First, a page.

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Time spent thinking on technicalities

  1. Oct 26, 2013 #1
    Solving a problem is essentially an ordered sequence consisting of two essential steps: planning and executing. Often I spent an inordinate amount of time in phase two, the executive part. Mostly it comes down to tedious technicalities.

    For example, in order to solve Buffon's needle problem you take the integral of the inverse cosine function, the integral of inverse sine function gives the complementary chance. That's where I got stuck for too long a time, because why wasn't it the other way around?

    I hope this particular example clarifies my general problem, often while solving a problem or studying a book I feel I waste my time on non-important formalities. The linguistic almost-analogue would be writing a book and spending all your time correcting spelling mistakes!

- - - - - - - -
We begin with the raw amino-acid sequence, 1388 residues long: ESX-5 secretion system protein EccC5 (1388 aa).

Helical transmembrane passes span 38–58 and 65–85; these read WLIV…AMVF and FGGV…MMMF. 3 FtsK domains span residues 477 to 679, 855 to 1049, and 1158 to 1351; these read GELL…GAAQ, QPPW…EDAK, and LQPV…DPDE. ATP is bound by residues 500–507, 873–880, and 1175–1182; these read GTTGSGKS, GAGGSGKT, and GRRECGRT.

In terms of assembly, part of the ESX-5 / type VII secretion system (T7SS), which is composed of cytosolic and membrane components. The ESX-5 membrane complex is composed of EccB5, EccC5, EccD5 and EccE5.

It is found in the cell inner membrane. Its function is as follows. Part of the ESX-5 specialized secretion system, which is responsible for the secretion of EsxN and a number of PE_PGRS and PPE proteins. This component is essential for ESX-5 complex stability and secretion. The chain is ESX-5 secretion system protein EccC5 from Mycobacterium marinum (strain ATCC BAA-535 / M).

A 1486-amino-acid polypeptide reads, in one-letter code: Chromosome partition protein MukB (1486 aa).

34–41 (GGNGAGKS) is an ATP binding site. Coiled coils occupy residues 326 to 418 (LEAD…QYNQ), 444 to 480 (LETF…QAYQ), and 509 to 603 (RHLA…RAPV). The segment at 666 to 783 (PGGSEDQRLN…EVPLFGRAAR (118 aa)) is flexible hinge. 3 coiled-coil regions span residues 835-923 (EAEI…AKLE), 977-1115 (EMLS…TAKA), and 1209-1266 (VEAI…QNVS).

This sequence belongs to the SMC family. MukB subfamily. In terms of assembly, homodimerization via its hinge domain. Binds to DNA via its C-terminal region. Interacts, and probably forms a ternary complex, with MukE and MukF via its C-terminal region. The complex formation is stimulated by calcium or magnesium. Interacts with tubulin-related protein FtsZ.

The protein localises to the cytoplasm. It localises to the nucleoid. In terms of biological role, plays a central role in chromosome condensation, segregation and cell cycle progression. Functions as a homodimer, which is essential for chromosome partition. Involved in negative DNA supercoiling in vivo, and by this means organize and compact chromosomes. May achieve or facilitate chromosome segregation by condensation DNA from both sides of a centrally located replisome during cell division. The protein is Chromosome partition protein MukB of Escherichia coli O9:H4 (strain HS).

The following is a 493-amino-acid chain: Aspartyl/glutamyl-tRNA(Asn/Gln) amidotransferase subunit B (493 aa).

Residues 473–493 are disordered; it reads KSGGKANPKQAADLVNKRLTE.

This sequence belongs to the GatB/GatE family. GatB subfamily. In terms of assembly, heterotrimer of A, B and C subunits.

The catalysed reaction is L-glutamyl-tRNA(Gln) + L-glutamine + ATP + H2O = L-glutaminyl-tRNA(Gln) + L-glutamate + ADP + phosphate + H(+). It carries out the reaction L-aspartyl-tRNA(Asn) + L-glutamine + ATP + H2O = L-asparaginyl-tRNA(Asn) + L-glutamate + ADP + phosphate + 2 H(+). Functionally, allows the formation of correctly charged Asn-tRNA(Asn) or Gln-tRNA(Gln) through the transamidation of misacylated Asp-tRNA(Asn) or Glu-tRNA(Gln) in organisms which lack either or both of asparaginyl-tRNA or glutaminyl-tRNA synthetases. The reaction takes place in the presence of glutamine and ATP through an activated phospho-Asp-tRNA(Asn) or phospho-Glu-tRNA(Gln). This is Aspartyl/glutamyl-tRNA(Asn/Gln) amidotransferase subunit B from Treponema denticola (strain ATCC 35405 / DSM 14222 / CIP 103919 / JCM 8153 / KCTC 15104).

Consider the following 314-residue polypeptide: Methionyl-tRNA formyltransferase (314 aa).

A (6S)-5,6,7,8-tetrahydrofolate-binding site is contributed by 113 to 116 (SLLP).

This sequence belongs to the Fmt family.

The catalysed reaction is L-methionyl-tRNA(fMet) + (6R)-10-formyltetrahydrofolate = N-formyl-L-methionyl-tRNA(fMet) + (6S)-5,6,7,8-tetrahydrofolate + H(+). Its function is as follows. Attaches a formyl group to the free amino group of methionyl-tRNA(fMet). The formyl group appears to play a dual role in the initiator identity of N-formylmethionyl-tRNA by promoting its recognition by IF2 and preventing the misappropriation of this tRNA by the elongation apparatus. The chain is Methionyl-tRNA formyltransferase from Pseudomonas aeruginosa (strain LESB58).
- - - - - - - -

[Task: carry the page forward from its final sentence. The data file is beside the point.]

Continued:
Since study-time is limited by distraction and sleep, this compulsive inefficiency is frustrating and destructive.

    For every 10 minutes of inspiration 50 minutes of enervation?
    Last edited: Oct 26, 2013
  2. jcsd
  3. Oct 26, 2013 #2


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    Gold Member

    You are simply interested in the details ... while some people are only interested in the broad strokes.

    It takes both kinds to get anything done.

    But you will be more efficient if you add a third step:
    1) Initial planning
    2) Refinement & time budget
    3) Execution - with a timer set!
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